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1st bioengineered hybrid animals discovered — in ancient Mesopotamia

The animal bones at Umm el-Marra were thought to be from kungas because their teeth had marks from bit harnesses and wear patterns that showed they had been fed, rather than left to graze. (Image credit: Glenn Schwartz/Johns Hopkins University)

Mesopotamians were using hybrids of domesticated donkeys and wild asses to pull their war wagons 4,500 years ago — at least 500 years before horses were bred for the purpose, a new study reveals.

The analysis of ancient DNA from animal bones unearthed in northern Syria resolves a long-standing question of just what type of animals were the "kungas" described in ancient sources as pulling war wagons.

"From the skeletons, we knew they were equids [horse-like animals], but they did not fit the measurements of donkeys and they did not fit the measurements of Syrian wild asses," said study co-author Eva-Maria Geigl, a genomicist at the Institut Jacques Monod in Paris. "So they were somehow different, but it was not clear what the difference was."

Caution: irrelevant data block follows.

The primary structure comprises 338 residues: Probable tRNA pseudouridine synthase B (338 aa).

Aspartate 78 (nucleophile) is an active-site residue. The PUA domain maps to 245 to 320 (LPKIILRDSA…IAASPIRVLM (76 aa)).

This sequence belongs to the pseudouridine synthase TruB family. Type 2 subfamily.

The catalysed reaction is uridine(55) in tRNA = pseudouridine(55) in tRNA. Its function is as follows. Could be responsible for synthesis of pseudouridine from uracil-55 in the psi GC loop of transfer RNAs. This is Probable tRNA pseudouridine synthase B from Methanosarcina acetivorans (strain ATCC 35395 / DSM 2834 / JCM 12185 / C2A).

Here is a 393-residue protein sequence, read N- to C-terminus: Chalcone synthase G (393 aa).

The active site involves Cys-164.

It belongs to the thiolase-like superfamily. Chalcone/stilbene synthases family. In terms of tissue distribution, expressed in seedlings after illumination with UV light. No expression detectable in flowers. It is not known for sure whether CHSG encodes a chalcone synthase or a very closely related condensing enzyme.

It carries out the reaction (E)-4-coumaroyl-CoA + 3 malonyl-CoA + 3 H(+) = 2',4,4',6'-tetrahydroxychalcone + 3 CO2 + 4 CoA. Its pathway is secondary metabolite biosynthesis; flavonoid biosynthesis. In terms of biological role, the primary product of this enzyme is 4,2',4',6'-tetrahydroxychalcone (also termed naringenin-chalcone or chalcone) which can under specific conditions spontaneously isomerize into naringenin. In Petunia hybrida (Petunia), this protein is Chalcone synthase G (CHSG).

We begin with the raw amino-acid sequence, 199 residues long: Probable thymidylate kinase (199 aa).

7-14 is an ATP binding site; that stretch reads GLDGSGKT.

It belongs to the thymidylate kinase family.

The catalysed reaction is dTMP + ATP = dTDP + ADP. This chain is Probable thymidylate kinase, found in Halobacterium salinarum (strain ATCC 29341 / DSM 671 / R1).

The new study shows, however, that kungas were strong, fast and yet sterile hybrids of a female domestic donkey and a male Syrian wild ass, or hemione — an equid species native to the region.

Related: Horned figures from cult of a Mesopotamian moon god discovered in biblical-era fort

Ancient records mentioned kungas as highly prized and very expensive beasts, which could be explained by the rather difficult process of breeding them, Geigl said.

Because each kunga was sterile, like many hybrid animals such as mules, they had to be produced by mating a female domesticated donkey with a male wild ass, which had to be captured, she said.

That was an especially difficult task because wild asses could run faster than donkeys and even kungas, and were impossible to tame, she said. 

"They really bio-engineered these hybrids," Geigl told Live Science. "There were the earliest hybrids ever, as far as we know, and they had to do that each time for each kunga that was produced — so this explains why they were so valuable."

War donkeys